Kumail Nanjiani doesn't want immigrant dramedy 'Little America' to 'feel like medicine'

Patrick Ryan, USA TODAY

Kumail Nanjiani is best known for playing sardonic computer programmer Dinesh in HBO's "Silicon Valley" and starring in 2017's Oscar-nominated, semi-autobiographical romantic comedy "The Big Sick," which he co-wrote with wife Emily V. Gordon. 

Now, the husband-and-wife duo are executive producers of Apple TV+'s "Little America," (now streaming).  The eight-episode half-hour anthology series, which they co-created with Alan Yang (Netflix's "Master of None"), tells dramatized true stories of immigrants in the United States. Among them: an economics student in Oklahoma who grew up watching Westerns in his native Nigeria, and a young Indian boy who runs his family's Utah motel after his parents are deported. 

Nanjiani, 41, who just finished shooting Marvel's "The Eternals" in London, talked to USA TODAY about "Little America," Kelly Clarkson and the biggest culture shock when he moved to the U.S. from Pakistan at 18. 

Kumail Nanjiani is a producer and writer on Apple TV+'s "Little America," which premiered earlier this month.

Question: Something that surprised me most as a viewer was just how heartwarming and joyous and hopeful most of these stories were. Why was it important to you to show these sides of the immigrant experience?

Kumail Nanjiani: Comedy and heartbreak really go hand in hand. Emily and I never want to make anything that's really depressing – our first box we want to check is entertaining. We don't want this to feel like a medicine show that people have to watch to learn lessons. So we wanted to make sure these episodes were funny and quirky.

Q: In a way, telling immigrant stories feels almost like a political act under this administration, and yet there is no mention of the president by name. Was that a conscious decision?

Nanjiani: Yeah. Right from the beginning, we said we didn't want to make any overt political statements. Obviously, telling immigrant stories or just saying immigrants are human beings is weirdly considered a radical act instead of just a self-evident fact. But we always felt if we're going to suddenly get into a political issue, that's taking the focus away from these people and putting it back on America and our messy immigration system.

Nigerian immigrant Igwe (Conphidance) attempts to assimilate to American culture by buying a cowboy hat and boots.

Q: Is there one episode that hit especially close to home for you where you saw aspects of your own experience reflected in a character or storyline?

Nanjiani: All of them connected in different ways, because all these stories are just snapshots of people's lives. So I think every single person in this show is going through something that I have gone through at some point, whether you feel like you don't speak the same language or you're trying to figure out what your identity is. And certainly with the first episode ("The Manager"), having negotiated the American immigration system, I related to that, too.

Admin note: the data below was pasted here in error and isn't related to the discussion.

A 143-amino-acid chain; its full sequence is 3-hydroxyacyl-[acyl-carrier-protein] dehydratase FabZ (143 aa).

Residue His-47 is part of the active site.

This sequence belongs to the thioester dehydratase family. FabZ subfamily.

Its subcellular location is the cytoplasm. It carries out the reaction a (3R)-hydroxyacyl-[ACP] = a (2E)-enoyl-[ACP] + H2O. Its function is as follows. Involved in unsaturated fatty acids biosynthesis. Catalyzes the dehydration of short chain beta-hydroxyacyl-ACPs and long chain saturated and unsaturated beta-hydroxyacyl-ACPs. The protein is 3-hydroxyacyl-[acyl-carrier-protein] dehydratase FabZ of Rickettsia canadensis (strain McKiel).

Q: Many of these episodes show immigrant characters latching onto things that are quintessentially “American”: the chocolate chip cookie in “The Baker” episode, or the cowboy hat and boots in “The Cowboy.” Was there anything like that for you when you first moved to the States for college? 

Nanjiani: I really loved American movies and TV shows growing up. So I was similar to Igwe (in “The Cowboy” episode), in that I was excited more than anything to see where these movies are from. The one thing (I remember) when I got to America was everyone was so obsessed with peanut butter. And I would eat it and be like, “Really, guys? This is disgusting; there's no other thing like it. This texture, I don't know why you like it.” It’s been over 20 years and really just in the last year, I'm finally like, “Alright, I see the appeal of peanut butter now.”

Rafiq (Haaz Sleiman), a gay Syrian man fleeing intolerance, finds comfort in the music of Kelly Clarkson.

Q: One of the most beautiful moments in the show is in the season finale, "The Son," as a gay Syrian man (Haaz Sleiman) has an emotional reaction watching a drag queen lip-syncing to Kelly Clarkson's "Breakaway." Did you personally have to get approval from Kelly to use her music? 

Nanjiani: We're all just all such fans of hers – her music is so uplifting. And I felt like that episode was one where the character was going through something that could be overwhelmingly difficult, and her music would be a nice counterpoint to that. Getting approval for these songs has always been tricky because sometimes they cost so much money. So you kind of have to try and find a direct line to the artists somehow, and hope they connect with the show and approve it for you. That’s what happened with her, and I’m very grateful she gave us permission.

Q: You’ve already shared a lot about your own experience as a Pakistani American in “The Big Sick.” Would you ever consider writing an episode of "Little America" inspired by your childhood or coming to the U.S.?

A: We are just starting conversations about what stories we have, so I wouldn't say we would do it for Season 2 because we already have a really great group. I would like to direct an episode,  for sure. I’ve never directed (before), but this is a show we know so well, and I feel like it's a safe environment because I can work with the other producers who are more experienced at this than I am.

This article originally appeared on USA TODAY: 'Little America': Kumail Nanjiani on immigrant saga, and peanut butter